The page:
|This is NOT what the Beyond Meat|
"chicken" looks like. (Istockphoto)
If Tim Burton is interested in making a followup to his hit movie, “Frankenweenie,” about a family who decides to resurrect the family dog, I’ve got an idea for him. It’s about a scientist who spends years and years in a lab trying to create a substance that will seem, in as many ways as possible, like a boneless, skinless breast of white meat. The movie would be called, naturally, “Frankenchickie.”
When our Let’s Lunch group – a virtual lunch date – decided to write on the topic of scary food this month, for the good old Halloween connection, I knew I’d weigh in on a subject that has fascinated me for so, so long. I’m talking about mock meat. Meat analogs. “Vegetarian meat,” if you don’t mind the oxymoron. Not as scary, perhaps, as the possibility that one day scientists will "grow" actual chicken breasts from cells in the lab, but sometimes it seems pretty close.
The thing is, the stuff isn’t new, just in case you were wondering. It has roots in the Buddhist traditions of ancient China, in the “mien ching” they created by rinsing and kneading wheat – what became known in Japan as seitan. (Could it be?) In grocery stores these days, you’ll see a crowded lineup of such products, much of them made from wheat and soy, and most of them, unfortunately, also full of unpronounceable ingredients and processed beyond recognition, or processed into disguise, I suppose.
I’ve never been that into mock meat, certainly not as a meat eater. But over the last few years as I’ve moved closer and closer to a vegetarian diet (I’m not 100 percent there), I’ve been more and more fascinated by them, and have even grown to like some of them. I particularly gravitate toward the mock meats that have connections to seitan, such as products made by my two favorite such companies, Field Roast and Upton’s Naturals. Honestly, there's nothing horrifying about these products in the least, as one look at their very minimal ingredient list will tell you.
But just the thought of mock meats comes with so many issues for vegetarians, doesn't it? I think it does. So when researching an essay on the topic for my upcoming book, “Eat Your Vegetables: Fresh Recipes for the Single Cook” (due out by Ten Speed Press in summer 2013), I talked to the men behind those companies. I also talked to the founder of one of the newer products, one that’s been getting a lot of press because of its backing by founders of Twitter and because high-profile writers such as Mark Bittman have said it was so close to meat that it fooled them in a blind taste test.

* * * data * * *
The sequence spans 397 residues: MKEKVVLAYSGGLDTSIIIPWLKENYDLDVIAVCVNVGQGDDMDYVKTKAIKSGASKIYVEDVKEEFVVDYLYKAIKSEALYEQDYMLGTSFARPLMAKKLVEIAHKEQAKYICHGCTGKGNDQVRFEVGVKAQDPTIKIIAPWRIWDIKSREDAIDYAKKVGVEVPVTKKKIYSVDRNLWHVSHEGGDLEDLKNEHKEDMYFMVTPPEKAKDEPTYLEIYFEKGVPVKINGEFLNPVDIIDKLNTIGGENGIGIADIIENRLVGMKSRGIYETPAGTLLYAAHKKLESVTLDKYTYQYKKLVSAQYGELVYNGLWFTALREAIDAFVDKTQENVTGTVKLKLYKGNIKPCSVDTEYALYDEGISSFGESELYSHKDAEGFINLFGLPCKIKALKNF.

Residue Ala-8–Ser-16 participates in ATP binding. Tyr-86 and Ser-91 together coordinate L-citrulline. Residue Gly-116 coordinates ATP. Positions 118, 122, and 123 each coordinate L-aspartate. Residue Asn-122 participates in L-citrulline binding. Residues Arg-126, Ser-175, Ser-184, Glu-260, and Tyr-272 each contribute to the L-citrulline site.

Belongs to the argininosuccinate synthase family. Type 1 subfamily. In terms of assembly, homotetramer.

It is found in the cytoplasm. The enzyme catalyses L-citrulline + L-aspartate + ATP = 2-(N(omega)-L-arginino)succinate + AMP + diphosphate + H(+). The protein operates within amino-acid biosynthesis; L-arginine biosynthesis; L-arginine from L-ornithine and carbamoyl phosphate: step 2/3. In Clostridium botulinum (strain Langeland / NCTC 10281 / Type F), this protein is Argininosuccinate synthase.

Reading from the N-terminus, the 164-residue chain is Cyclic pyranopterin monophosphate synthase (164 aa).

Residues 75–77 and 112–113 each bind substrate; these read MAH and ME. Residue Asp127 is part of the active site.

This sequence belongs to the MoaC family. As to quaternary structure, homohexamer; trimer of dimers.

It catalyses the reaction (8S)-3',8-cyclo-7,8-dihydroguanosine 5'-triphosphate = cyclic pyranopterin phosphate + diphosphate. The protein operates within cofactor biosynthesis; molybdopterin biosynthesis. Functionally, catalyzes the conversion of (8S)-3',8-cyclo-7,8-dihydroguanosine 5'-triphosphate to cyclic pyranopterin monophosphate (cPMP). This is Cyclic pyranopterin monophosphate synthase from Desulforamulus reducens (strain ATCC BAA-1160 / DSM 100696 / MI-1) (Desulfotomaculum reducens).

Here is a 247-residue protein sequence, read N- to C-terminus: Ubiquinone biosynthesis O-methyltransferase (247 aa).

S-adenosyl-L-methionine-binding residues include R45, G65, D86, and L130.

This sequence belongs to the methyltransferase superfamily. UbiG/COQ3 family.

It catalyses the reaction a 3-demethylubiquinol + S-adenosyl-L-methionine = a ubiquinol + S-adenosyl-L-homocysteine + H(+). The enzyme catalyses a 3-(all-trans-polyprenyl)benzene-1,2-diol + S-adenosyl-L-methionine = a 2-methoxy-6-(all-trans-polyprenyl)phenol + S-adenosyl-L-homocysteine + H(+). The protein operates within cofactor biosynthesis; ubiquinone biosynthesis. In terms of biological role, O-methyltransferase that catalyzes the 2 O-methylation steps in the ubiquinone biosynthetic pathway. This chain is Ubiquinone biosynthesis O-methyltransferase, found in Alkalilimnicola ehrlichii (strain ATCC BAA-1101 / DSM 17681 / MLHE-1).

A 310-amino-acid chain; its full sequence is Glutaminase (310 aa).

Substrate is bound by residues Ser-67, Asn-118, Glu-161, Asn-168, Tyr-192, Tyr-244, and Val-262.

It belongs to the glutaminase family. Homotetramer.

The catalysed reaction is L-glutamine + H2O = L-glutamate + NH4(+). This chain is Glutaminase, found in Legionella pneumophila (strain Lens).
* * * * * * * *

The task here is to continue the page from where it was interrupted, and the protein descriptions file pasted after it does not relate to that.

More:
It’s pretty close to the aforementioned “Frankenchickie,” at least in the sense that it took many years of research to come up with the processing method that leads to this eerily chicken-like product. But that’s not what it’s called, of course. No, the company is Beyond Meat. It is primarily available in some regions’ Whole Foods Markets, in the prepared-foods sections, as ingredients in wraps, veggie chicken salads, and the like. As soon as I read about it, I had to get some samples from the company so I could do my own little taste test.
Before I put some of it out at a dinner party for guest opinions, I took it out of the package and noted some of my own thoughts: Besides that texture similarity, the flavor was very mild, with a slight, mysterious nuttiness to it. And then I heated it up with a little water in a saucepan, and things got a little weird: The stuff got softer, even gummy and doughy, until I let it cool to room temperature again. And even then the texture seemed much softer than it should be.
I served it simply, just lightly salted and on a platter. We were having a chicken-roasting party, trying to get rid of the last of the frozen chicken that my sister and brother-in-law, newly vegan, had raised and slaughtered themselves the year before. And I didn’t think it would be fair to compare the two head to head. So I just passed around the platter and told people I was trying to gauge opinions on this particular chicken, and took note of their reactions. This was a pretty food-sophisticated group, and yet several of them merely pronounced it “pretty good” or “fine,” until some qualifications started to seep in. “This tastes starchy somehow,” said one man, a local cheesemaker. “Did you poach it in noodles?” Another said, “What breed of chicken is this?” And when I refused to say, she answered, “It tastes almost like the meat eater’s version of tofu.” Others picked up on the situation more quickly: “The texture isn’t bad, but that’s not chicken,” one friend said after one bite.